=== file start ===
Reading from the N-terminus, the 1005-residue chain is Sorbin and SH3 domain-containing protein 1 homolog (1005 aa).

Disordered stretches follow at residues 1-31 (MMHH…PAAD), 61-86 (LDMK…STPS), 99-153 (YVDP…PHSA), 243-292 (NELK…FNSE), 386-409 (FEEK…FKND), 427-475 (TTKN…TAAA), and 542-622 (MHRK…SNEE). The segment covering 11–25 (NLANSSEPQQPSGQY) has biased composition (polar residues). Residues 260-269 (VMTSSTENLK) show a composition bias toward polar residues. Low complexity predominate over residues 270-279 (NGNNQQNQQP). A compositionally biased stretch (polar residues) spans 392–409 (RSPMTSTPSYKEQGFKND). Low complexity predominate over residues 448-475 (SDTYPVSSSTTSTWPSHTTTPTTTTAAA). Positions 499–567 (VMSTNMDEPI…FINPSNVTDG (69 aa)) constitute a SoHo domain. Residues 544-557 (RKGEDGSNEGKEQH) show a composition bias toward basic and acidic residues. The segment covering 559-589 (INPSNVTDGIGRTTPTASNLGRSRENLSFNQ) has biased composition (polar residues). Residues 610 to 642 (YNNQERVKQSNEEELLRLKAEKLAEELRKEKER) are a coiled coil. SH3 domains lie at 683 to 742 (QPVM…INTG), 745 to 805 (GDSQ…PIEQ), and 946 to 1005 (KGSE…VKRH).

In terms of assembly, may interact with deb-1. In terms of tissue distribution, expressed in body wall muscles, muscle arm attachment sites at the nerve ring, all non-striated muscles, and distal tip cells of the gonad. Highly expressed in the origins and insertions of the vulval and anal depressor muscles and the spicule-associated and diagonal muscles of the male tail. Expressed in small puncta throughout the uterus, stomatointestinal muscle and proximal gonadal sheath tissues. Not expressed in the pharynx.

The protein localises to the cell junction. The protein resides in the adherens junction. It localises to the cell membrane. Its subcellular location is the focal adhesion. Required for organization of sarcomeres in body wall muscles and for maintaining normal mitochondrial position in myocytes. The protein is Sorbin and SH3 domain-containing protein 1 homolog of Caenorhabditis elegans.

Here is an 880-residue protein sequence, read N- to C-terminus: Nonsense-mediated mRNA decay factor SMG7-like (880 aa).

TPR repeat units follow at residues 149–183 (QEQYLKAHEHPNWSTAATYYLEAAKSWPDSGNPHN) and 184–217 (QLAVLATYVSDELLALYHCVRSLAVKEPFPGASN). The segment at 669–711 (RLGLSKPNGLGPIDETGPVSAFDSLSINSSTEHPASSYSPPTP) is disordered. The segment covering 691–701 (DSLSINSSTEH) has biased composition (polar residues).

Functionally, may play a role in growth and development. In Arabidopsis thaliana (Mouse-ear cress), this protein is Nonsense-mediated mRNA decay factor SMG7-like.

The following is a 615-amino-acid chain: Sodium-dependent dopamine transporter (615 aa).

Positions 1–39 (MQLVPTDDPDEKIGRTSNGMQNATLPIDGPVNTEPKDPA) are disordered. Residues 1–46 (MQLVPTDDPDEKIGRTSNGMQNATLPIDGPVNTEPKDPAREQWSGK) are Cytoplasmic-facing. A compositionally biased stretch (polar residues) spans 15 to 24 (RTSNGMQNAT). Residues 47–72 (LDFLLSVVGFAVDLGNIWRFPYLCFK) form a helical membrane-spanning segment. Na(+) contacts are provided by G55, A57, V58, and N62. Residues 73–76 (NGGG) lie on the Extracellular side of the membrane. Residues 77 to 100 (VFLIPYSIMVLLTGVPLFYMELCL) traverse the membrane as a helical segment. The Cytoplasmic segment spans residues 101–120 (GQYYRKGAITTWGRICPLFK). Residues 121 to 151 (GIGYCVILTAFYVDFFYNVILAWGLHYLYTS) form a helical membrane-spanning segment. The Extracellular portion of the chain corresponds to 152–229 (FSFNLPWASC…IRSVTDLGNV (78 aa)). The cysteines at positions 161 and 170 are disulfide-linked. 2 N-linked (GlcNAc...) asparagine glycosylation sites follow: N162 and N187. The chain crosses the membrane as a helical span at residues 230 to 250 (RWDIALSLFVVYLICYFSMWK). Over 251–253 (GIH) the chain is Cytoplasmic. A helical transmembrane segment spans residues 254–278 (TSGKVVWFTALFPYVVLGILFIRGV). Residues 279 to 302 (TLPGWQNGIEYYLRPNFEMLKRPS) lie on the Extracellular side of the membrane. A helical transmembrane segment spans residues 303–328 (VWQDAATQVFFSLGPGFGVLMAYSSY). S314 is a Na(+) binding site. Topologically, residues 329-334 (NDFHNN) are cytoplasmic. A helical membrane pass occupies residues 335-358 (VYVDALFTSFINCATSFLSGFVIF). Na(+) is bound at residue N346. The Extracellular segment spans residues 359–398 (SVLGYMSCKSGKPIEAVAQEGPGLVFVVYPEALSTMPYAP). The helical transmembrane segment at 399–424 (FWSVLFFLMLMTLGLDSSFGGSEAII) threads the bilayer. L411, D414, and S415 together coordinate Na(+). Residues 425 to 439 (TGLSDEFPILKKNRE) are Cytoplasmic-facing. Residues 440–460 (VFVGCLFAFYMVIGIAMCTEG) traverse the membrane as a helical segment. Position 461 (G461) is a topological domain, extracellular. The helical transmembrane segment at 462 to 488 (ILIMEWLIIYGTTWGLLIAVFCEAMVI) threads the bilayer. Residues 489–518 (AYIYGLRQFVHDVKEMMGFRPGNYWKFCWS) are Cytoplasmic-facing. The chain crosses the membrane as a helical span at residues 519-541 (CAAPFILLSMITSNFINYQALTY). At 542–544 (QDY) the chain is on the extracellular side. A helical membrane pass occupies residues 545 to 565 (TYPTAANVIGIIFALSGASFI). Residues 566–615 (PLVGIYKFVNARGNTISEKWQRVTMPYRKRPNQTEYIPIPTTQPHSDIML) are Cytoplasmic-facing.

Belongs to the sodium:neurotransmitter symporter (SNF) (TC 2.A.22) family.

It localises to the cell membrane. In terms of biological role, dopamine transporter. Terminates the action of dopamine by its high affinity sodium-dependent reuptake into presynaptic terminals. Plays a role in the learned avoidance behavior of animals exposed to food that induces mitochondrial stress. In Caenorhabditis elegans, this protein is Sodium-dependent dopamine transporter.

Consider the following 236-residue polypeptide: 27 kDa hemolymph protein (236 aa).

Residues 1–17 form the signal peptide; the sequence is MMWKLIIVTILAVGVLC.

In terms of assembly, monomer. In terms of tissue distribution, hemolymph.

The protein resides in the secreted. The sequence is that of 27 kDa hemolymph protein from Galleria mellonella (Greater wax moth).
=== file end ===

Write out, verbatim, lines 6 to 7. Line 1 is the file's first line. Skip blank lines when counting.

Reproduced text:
TPR repeat units follow at residues 149–183 (QEQYLKAHEHPNWSTAATYYLEAAKSWPDSGNPHN) and 184–217 (QLAVLATYVSDELLALYHCVRSLAVKEPFPGASN). The segment at 669–711 (RLGLSKPNGLGPIDETGPVSAFDSLSINSSTEHPASSYSPPTP) is disordered. The segment covering 691–701 (DSLSINSSTEH) has biased composition (polar residues).

Functionally, may play a role in growth and development. In Arabidopsis thaliana (Mouse-ear cress), this protein is Nonsense-mediated mRNA decay factor SMG7-like.